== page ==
The Official Word

by Rich Savitt

 


 

* The Free Lap Rule

* Race Numbers 101

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raam2 2010 

The Race Across America has been organized and run for 28 years.  There are numerousrace categories.  Individual Men and Women racers start a few days prior to the teams to accomplish the goal of all racers finishing within a few days.  This year’s entrants represented approximately 15 different countries.  The RAAM always begins somewhere on the West Coast on the Pacific and ends somewhere on the water on the East Coast.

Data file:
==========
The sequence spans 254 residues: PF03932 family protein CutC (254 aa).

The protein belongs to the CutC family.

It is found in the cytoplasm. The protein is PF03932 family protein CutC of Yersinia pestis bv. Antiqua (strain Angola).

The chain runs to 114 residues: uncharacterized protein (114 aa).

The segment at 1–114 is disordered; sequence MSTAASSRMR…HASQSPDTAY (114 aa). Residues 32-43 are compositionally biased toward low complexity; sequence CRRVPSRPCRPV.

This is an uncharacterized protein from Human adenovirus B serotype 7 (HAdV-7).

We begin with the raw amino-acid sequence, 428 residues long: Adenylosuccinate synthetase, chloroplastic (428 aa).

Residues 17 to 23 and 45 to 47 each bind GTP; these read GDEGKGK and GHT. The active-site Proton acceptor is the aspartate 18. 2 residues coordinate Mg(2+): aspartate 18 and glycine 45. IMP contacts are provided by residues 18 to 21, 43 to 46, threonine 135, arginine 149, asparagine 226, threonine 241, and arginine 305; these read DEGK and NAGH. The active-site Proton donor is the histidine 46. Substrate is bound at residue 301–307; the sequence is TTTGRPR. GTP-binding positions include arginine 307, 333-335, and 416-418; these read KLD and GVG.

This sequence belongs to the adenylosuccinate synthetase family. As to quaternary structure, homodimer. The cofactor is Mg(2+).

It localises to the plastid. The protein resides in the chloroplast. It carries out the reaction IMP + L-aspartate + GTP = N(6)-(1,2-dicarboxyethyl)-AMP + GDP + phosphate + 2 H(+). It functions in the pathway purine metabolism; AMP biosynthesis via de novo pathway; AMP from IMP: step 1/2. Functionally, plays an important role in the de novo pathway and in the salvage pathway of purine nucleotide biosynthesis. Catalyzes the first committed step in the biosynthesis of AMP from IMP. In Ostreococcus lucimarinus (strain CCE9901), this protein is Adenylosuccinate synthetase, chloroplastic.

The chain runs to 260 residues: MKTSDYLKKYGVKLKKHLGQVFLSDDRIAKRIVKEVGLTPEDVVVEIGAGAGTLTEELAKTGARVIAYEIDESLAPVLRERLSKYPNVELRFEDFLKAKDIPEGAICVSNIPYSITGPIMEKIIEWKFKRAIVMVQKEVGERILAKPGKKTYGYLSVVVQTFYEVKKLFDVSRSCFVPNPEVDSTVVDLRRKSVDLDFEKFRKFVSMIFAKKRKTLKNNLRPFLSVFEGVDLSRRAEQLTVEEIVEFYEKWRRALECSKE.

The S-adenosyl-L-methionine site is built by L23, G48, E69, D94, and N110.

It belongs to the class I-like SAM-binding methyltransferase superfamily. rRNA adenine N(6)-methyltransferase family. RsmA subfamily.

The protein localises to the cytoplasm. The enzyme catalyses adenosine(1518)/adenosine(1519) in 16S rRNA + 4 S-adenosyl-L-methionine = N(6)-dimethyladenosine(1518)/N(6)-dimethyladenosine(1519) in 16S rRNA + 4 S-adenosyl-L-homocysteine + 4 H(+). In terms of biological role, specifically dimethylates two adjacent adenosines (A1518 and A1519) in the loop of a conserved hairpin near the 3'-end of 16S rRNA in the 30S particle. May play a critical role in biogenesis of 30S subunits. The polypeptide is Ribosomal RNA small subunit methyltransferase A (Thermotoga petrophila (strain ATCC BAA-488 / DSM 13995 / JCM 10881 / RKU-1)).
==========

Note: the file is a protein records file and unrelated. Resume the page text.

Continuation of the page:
For the past few years it has started in Oceanside, California.  Recent destinations have been Savannah/Georgia, Atlantic City/New Jersey and now Annapolis/Maryland.   The actual course changes somewhat almost yearly and this year was one of the most difficult in recent years, involved major climbs in the Rockies, and was 3005 miles in length.  Our team goal was to “smash” the existing 4 mixed tandem transcontinental record that was set on the somewhat shorter and less hilly Savannah, Georgia course in 1997.